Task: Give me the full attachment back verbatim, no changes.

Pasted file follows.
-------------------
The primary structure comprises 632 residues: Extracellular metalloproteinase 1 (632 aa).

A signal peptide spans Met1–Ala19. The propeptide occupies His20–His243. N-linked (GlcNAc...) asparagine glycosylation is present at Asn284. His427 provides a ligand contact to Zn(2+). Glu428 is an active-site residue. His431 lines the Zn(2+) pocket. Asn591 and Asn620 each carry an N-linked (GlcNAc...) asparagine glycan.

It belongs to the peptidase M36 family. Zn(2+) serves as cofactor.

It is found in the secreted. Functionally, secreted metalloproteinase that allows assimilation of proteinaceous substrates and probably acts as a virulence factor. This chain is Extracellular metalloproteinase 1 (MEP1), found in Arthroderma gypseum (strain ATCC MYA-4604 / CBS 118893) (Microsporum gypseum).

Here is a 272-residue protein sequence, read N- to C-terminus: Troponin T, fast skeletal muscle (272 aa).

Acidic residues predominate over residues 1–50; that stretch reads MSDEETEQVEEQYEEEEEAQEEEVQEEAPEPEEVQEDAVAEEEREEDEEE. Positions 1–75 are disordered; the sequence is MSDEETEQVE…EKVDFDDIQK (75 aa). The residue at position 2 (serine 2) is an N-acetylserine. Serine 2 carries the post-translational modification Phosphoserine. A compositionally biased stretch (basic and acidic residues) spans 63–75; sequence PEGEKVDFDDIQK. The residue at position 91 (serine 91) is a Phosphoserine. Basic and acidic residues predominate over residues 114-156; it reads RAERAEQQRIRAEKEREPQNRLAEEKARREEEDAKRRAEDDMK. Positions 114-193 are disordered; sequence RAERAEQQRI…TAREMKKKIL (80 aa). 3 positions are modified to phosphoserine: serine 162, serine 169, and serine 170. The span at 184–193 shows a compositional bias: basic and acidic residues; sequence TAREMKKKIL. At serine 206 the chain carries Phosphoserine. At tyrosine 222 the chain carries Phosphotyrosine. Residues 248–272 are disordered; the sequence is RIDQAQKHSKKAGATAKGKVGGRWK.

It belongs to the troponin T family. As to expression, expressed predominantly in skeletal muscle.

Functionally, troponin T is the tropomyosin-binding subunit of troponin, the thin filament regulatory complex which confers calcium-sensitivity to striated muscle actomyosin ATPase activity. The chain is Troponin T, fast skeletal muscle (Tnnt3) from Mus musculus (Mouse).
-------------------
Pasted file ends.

The primary structure comprises 632 residues: Extracellular metalloproteinase 1 (632 aa).

A signal peptide spans Met1–Ala19. The propeptide occupies His20–His243. N-linked (GlcNAc...) asparagine glycosylation is present at Asn284. His427 provides a ligand contact to Zn(2+). Glu428 is an active-site residue. His431 lines the Zn(2+) pocket. Asn591 and Asn620 each carry an N-linked (GlcNAc...) asparagine glycan.

It belongs to the peptidase M36 family. Zn(2+) serves as cofactor.

It is found in the secreted. Functionally, secreted metalloproteinase that allows assimilation of proteinaceous substrates and probably acts as a virulence factor. This chain is Extracellular metalloproteinase 1 (MEP1), found in Arthroderma gypseum (strain ATCC MYA-4604 / CBS 118893) (Microsporum gypseum).

Here is a 272-residue protein sequence, read N- to C-terminus: Troponin T, fast skeletal muscle (272 aa).

Acidic residues predominate over residues 1–50; that stretch reads MSDEETEQVEEQYEEEEEAQEEEVQEEAPEPEEVQEDAVAEEEREEDEEE. Positions 1–75 are disordered; the sequence is MSDEETEQVE…EKVDFDDIQK (75 aa). The residue at position 2 (serine 2) is an N-acetylserine. Serine 2 carries the post-translational modification Phosphoserine. A compositionally biased stretch (basic and acidic residues) spans 63–75; sequence PEGEKVDFDDIQK. The residue at position 91 (serine 91) is a Phosphoserine. Basic and acidic residues predominate over residues 114-156; it reads RAERAEQQRIRAEKEREPQNRLAEEKARREEEDAKRRAEDDMK. Positions 114-193 are disordered; sequence RAERAEQQRI…TAREMKKKIL (80 aa). 3 positions are modified to phosphoserine: serine 162, serine 169, and serine 170. The span at 184–193 shows a compositional bias: basic and acidic residues; sequence TAREMKKKIL. At serine 206 the chain carries Phosphoserine. At tyrosine 222 the chain carries Phosphotyrosine. Residues 248–272 are disordered; the sequence is RIDQAQKHSKKAGATAKGKVGGRWK.

It belongs to the troponin T family. As to expression, expressed predominantly in skeletal muscle.

Functionally, troponin T is the tropomyosin-binding subunit of troponin, the thin filament regulatory complex which confers calcium-sensitivity to striated muscle actomyosin ATPase activity. The chain is Troponin T, fast skeletal muscle (Tnnt3) from Mus musculus (Mouse).